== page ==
GiveDirectly, a charity that gives money directly to poor people in Kenya and Uganda, is launching a big new project: a basic income.
A basic income — also called a universal basic income (UBI), guaranteed minimum income, citizens’ dividend, demogrant, etc. — is a regular payment to a group of people just for being alive. Normally, basic income proposals call for the payments to be administered by the government, but there’s nothing in principle stopping a nonprofit like GiveDirectly from doing it.
So it’s giving the policy a shot, and will give about 6,000 people in Kenya a guaranteed flow of cash for the next 10 years or more. In doing so, GiveDirectly is testing out an idea that’s rapidly gaining interest in Finland, Silicon Valley, and Ontario, Canada, and could radically transform welfare policy in both rich and poor countries in the future.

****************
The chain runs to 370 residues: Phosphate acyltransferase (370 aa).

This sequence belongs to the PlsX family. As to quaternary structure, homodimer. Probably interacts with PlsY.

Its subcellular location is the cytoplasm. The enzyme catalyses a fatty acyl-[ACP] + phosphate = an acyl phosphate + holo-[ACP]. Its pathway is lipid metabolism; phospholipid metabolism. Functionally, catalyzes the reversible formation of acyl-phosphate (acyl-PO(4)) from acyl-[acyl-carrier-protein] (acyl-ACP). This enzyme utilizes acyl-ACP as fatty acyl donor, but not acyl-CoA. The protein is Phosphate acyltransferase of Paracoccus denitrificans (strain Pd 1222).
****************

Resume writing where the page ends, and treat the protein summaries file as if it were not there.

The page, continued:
More than that, it’s creating what is perhaps the first true universal basic income in recorded history. There have been previous policies that are at least somewhat like this. But GiveDirectly’s introduction of a universal payment for whole villages over a long, long period, set at a level of basic subsistence, is truly historic.
Chosen excerpts by Job Market Monitor. Read the whole story at A charity’s radical experiment: giving 6,000 Kenyans enough money to escape poverty for a decade – Vox
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